Wylie: By 2020, we will source 100 percent of our cocoa from certified sources: Rainforest Alliance Certified, UTZ Certified and Fair Trade Certified. In 2012, we purchased 90,000 tons of certified cocoa, making us the largest purchaser of certified cocoa in the world. The program is based on our core principles, like mutuality. Farmer productivity is at the heart of our sustainable cocoa program because if the farmers can produce more, they benefit and so does Mars.
Albanese: Do you work on any programs that support women in the supply chain?
Wylie: Economic empowerment of women in the supply chain not only promotes gender equity but also has shown to support family and community development. Mars has funded six economic development projects in the Cote D’Ivoire that help women develop local businesses such as animal-rearing that allow them to earn higher incomes. This is part of our “Vision for Change” program.
Albanese: What is a significant obstacle you’ve overcome in your work, and how?
Wylie: Sustainability professionals as a group have achieved increased credibility by making a good business case over time. Earlier on in my career, people hadn’t heard of sustainability and always viewed it as a cost to business. But through evidence, data, science and raised awareness, sustainability is now really seen as an opportunity that drives business value.
Albanese: What is a continuing challenge that you face in your work?
Wylie: Traditionally, businesses competed on everything. But now we are facing huge and dire challenges globally, and we need to work in a pre-competitive way. There are a number of organizations that bring global food companies together at one table for open collaboration, such as the Sustainable Food Lab. There’s a huge opportunity now for us to collaborate, but we still haven’t quite worked it all out. It’s like we’re all working with cocoa from the same places; why don’t we all just work together?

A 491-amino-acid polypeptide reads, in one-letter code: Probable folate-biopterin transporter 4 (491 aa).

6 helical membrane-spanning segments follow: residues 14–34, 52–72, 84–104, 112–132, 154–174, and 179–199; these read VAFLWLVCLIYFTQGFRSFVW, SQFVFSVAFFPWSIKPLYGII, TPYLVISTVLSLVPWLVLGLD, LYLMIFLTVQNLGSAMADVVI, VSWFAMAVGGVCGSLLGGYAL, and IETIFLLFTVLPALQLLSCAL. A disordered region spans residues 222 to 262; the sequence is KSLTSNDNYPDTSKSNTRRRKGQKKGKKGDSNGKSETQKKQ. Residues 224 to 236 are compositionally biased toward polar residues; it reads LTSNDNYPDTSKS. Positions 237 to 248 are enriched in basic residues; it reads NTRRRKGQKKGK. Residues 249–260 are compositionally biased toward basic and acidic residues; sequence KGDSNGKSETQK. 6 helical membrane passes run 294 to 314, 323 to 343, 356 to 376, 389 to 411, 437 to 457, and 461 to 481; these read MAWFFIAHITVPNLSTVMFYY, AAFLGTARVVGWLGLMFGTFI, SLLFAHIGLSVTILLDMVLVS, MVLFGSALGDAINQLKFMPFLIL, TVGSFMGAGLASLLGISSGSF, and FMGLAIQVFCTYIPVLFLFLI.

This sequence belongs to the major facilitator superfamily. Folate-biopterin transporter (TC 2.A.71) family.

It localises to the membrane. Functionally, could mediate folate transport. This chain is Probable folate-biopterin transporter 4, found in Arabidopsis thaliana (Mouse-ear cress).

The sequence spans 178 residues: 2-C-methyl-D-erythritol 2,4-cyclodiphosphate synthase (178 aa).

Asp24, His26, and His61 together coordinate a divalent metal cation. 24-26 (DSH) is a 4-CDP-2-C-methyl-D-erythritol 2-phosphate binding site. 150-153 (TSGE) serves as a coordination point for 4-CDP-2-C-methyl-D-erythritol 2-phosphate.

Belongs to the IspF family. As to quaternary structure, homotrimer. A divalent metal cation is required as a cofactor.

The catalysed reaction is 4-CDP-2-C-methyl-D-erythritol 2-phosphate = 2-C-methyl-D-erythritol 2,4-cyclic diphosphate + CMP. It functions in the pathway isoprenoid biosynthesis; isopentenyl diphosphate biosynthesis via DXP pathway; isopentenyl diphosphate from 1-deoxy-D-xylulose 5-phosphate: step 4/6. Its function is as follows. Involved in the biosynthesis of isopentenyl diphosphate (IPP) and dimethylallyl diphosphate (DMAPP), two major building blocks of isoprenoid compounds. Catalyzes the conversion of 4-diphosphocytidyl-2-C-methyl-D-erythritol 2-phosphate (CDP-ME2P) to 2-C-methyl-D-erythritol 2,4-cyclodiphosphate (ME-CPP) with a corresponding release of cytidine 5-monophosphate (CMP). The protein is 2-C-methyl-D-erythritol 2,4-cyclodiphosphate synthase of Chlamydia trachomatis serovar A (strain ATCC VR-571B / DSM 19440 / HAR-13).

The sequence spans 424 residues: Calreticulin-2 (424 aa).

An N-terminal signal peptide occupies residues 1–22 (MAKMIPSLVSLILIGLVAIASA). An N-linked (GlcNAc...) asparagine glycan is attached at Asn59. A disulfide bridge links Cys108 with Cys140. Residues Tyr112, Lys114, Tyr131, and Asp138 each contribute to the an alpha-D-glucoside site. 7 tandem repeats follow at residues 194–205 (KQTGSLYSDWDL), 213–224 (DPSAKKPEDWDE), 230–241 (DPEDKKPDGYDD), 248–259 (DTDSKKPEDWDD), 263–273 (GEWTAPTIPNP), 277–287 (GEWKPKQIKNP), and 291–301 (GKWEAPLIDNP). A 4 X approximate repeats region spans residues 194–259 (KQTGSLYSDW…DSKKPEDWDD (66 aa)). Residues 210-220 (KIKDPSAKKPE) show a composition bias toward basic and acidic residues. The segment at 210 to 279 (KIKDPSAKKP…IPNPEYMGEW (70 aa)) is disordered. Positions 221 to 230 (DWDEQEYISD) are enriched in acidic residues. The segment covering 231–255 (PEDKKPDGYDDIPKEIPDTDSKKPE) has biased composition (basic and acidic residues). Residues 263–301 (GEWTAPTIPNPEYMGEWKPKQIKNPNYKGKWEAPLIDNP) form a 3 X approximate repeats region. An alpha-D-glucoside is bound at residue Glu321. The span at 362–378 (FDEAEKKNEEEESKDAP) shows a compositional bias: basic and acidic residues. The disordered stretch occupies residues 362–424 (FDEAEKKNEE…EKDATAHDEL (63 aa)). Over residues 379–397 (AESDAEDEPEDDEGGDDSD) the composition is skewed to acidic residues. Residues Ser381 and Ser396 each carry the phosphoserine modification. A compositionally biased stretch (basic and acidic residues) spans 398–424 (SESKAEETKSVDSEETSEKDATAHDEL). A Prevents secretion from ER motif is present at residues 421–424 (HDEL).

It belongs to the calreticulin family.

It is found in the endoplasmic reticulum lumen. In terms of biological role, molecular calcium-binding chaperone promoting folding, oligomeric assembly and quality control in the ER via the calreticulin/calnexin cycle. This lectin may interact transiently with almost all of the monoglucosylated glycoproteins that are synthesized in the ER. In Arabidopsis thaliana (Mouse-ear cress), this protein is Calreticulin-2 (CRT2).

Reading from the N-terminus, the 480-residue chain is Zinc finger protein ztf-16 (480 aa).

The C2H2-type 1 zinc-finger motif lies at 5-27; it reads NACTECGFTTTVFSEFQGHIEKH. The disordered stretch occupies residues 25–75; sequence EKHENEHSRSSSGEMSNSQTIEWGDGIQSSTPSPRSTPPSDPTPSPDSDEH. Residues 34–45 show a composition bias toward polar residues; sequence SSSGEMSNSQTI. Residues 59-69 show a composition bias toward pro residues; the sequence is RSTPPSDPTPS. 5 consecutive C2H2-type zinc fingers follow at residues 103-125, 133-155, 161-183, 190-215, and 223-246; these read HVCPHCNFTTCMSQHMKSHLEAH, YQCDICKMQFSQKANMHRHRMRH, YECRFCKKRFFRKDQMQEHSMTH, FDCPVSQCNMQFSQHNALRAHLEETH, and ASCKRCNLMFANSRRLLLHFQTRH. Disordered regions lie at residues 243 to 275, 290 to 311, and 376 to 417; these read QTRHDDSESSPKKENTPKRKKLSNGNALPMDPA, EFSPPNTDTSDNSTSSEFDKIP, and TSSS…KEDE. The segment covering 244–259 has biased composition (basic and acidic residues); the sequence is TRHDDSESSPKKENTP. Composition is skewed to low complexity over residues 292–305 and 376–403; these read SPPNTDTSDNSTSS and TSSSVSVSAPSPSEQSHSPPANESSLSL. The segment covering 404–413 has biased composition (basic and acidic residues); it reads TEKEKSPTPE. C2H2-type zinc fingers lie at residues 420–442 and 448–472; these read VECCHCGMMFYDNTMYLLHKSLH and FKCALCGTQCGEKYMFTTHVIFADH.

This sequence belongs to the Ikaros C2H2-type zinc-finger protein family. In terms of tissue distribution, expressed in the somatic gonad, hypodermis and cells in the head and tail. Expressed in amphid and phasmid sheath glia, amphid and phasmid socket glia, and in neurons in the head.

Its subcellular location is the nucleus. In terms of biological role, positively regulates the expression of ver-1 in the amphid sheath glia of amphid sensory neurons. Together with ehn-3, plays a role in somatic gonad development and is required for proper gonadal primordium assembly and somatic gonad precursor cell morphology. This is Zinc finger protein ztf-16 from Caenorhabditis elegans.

Albanese: What is one thing you’re particularly proud of accomplishing in your current role?
Wylie: We’re right on track for delivering our 2015 sustainable sourcing goals. And I’m just proud to work for a company such as Mars where I can drive impactful, positive change.
Albanese: What advice would you give others interested in working in a role like yours?
Wylie: Those who have passion and drive, and have done their research, are the ones who will stand out. If you’re not already working in sustainability, research, network, travel and meet with those who are working on sustainability to see how you can get involved. There’s a huge wealth of information out there nowadays. It’s a really exciting time when the business mindset is shifting. Everyone is starting to understand the value of sustainability and more interesting business collaborations are happening as a result. We may still have a long way to go, but sustainability is a growing and hugely rewarding field.